Over a 3 day period, August 9th, 10th and 11th, 2010, the trustee of the liquidating trust for Intermet Corporation and its 19 co-debtors (the “Debtors”), filed 204 (almost immediately reduced by 3 to 201[fn1]) bankruptcy preference actions.  The adversary proceedings are pending before Judge Kevin Gross.  An analysis of the complaints shows:

  • a sharply inverse proportion of the size of potential preference recoveries to the number of defendants from whom such recoveries are sought;
  • the continued challenges for small bankruptcy preference claim defendants in challenging venue based on the claim threshold requirement of 28 USC Section 1409(b); and
  • the challenges of bankruptcy preference defense counsel in multi-debtor bankruptcies in assessing and asserting the venue defense.

So Little Potential Preference Recovery from So Many

The bankruptcy preference defendant profile in Intermet is not uncommon in the manufacturing sector.  The spreading out of a manufacturer’s supply base among a large number of suppliers commonly means that, when it comes time for preference recovery, the vast majority of defendants provide a relatively small preferential transfer recovery opportunity for the estate.

In Intermet, more than 75% of the defendants (152 out of the 201) have the potential to produce less than 10% of the recovery amount ($5,127,969 of a total of $57,000,268).  This situation is illustrated in the following chart (to see the chart in full screen click this link):

Intermet Bankruptcy Preference Claim Economic Analsysi

More than half of the defendants by number (116) are being subjected to preference claims of less than $50,000.  These claims, in the aggregate, have the potential to produce less than 4.5 percent ($2.6 million of the total of $57 million) in preferential transfer recoveries.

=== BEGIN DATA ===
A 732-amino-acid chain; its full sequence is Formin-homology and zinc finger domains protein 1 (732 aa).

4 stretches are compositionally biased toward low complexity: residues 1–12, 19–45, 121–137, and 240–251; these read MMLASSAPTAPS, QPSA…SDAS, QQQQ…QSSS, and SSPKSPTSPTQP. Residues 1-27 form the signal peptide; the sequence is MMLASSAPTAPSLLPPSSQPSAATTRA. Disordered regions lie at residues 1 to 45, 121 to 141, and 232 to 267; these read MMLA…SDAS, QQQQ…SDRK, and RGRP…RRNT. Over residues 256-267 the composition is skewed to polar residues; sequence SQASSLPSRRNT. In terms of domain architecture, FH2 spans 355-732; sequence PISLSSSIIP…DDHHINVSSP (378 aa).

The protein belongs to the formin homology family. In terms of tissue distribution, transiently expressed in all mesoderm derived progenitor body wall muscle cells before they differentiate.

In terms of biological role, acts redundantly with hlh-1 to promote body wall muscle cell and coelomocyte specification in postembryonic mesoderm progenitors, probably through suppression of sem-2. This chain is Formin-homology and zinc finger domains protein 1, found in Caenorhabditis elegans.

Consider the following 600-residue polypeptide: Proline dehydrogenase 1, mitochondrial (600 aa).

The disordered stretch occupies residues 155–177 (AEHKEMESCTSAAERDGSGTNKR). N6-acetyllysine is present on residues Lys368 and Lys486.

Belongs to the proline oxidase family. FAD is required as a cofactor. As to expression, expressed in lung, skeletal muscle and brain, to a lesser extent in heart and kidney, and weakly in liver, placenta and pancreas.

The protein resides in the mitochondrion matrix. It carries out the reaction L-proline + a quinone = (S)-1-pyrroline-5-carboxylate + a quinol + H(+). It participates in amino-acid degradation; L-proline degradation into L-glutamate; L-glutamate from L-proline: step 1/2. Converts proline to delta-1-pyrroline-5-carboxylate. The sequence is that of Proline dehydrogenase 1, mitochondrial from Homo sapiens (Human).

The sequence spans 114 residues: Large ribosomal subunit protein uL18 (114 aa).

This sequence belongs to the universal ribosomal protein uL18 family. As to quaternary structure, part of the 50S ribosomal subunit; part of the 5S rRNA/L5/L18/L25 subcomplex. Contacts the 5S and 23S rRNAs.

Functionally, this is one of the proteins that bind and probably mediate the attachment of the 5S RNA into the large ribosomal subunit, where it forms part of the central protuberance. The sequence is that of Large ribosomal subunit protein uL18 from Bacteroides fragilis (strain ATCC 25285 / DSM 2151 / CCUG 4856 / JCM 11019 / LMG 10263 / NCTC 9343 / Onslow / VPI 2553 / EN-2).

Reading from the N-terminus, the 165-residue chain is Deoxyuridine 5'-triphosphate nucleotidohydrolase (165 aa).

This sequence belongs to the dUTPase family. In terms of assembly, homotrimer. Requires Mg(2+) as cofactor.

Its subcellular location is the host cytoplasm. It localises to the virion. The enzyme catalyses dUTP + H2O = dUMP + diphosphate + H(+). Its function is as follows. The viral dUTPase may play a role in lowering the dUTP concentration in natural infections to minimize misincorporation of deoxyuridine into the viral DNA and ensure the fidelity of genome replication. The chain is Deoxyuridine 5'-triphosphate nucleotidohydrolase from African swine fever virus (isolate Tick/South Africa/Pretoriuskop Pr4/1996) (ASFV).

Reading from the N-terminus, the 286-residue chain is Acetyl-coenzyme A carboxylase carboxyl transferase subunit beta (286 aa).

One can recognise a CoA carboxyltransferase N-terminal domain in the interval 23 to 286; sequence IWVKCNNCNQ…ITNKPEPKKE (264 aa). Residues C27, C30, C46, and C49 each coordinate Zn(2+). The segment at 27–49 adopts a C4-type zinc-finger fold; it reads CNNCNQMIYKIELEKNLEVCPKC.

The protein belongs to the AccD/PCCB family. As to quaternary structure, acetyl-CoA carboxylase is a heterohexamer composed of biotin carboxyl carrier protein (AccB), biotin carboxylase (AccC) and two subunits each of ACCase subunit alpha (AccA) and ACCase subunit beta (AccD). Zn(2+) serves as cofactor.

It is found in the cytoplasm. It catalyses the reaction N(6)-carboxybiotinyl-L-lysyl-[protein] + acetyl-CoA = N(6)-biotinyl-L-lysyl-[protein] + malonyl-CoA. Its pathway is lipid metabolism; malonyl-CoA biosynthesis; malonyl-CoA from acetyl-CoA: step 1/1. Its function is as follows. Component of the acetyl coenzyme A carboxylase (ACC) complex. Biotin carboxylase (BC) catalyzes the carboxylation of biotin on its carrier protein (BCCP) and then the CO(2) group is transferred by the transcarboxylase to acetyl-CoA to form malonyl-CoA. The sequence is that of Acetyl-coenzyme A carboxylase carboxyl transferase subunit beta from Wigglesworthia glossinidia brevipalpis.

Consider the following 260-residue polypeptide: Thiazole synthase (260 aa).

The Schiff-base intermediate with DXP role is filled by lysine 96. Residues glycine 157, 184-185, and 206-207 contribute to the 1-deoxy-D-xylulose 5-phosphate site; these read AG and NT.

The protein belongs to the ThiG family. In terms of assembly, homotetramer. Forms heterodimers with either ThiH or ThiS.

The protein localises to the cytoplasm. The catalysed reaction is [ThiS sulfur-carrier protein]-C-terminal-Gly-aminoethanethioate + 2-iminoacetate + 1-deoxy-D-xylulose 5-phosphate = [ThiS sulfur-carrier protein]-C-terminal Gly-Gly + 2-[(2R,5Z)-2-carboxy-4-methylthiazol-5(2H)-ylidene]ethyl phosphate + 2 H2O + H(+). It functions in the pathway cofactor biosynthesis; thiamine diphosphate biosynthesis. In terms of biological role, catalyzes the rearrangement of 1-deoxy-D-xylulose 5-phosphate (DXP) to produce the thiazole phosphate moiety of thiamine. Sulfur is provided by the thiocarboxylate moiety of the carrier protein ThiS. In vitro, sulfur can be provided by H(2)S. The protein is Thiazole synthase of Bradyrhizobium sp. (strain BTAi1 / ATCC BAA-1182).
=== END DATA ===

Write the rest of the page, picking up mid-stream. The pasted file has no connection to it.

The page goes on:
A list of the bankruptcy preference defendants and claim amounts can be reviewed by clicking on this link.

For a preference defendant facing a preferential transfer claim of less than $50,000, the focus must be on total costs of resolution – settlement payment plus defense costs.  Rapid assessment and clear and persuasive presentation of defenses is key to a positive resolution after adding together settlement payment and the costs incurred in reaching the settlement.

The pursuit of small preference claims by debtors and trustees is not going to stop anytime soon.  Even if the recoveries are proportionally small to the total recoveries, small claim collections provide a source of initial funding of the overall bankruptcy preference recovery effort.  Simply, in many cases, the early small claim preference recoveries fund the expenses of prosecution of larger preference claims.